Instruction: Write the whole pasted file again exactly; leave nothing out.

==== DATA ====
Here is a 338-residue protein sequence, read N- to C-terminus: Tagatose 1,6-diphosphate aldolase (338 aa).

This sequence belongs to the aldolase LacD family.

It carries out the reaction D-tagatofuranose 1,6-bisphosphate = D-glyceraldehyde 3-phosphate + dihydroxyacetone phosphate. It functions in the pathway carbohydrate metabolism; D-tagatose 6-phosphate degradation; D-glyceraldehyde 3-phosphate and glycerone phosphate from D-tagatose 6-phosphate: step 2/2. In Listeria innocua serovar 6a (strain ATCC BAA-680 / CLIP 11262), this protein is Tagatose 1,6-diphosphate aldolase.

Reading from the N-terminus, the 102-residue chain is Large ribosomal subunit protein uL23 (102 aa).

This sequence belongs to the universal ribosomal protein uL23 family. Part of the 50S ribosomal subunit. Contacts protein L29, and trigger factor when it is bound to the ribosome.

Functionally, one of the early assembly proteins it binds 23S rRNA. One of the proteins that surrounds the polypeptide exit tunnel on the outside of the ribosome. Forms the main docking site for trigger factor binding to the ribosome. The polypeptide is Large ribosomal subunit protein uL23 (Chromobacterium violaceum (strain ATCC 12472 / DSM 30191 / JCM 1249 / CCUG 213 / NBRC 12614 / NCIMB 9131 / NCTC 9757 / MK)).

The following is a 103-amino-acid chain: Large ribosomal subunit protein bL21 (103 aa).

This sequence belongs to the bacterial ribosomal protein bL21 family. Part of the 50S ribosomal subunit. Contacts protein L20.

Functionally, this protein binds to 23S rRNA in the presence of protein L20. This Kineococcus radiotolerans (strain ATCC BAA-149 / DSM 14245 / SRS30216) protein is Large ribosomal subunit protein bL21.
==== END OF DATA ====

Here is a 338-residue protein sequence, read N- to C-terminus: Tagatose 1,6-diphosphate aldolase (338 aa).

This sequence belongs to the aldolase LacD family.

It carries out the reaction D-tagatofuranose 1,6-bisphosphate = D-glyceraldehyde 3-phosphate + dihydroxyacetone phosphate. It functions in the pathway carbohydrate metabolism; D-tagatose 6-phosphate degradation; D-glyceraldehyde 3-phosphate and glycerone phosphate from D-tagatose 6-phosphate: step 2/2. In Listeria innocua serovar 6a (strain ATCC BAA-680 / CLIP 11262), this protein is Tagatose 1,6-diphosphate aldolase.

Reading from the N-terminus, the 102-residue chain is Large ribosomal subunit protein uL23 (102 aa).

This sequence belongs to the universal ribosomal protein uL23 family. Part of the 50S ribosomal subunit. Contacts protein L29, and trigger factor when it is bound to the ribosome.

Functionally, one of the early assembly proteins it binds 23S rRNA. One of the proteins that surrounds the polypeptide exit tunnel on the outside of the ribosome. Forms the main docking site for trigger factor binding to the ribosome. The polypeptide is Large ribosomal subunit protein uL23 (Chromobacterium violaceum (strain ATCC 12472 / DSM 30191 / JCM 1249 / CCUG 213 / NBRC 12614 / NCIMB 9131 / NCTC 9757 / MK)).

The following is a 103-amino-acid chain: Large ribosomal subunit protein bL21 (103 aa).

This sequence belongs to the bacterial ribosomal protein bL21 family. Part of the 50S ribosomal subunit. Contacts protein L20.

Functionally, this protein binds to 23S rRNA in the presence of protein L20. This Kineococcus radiotolerans (strain ATCC BAA-149 / DSM 14245 / SRS30216) protein is Large ribosomal subunit protein bL21.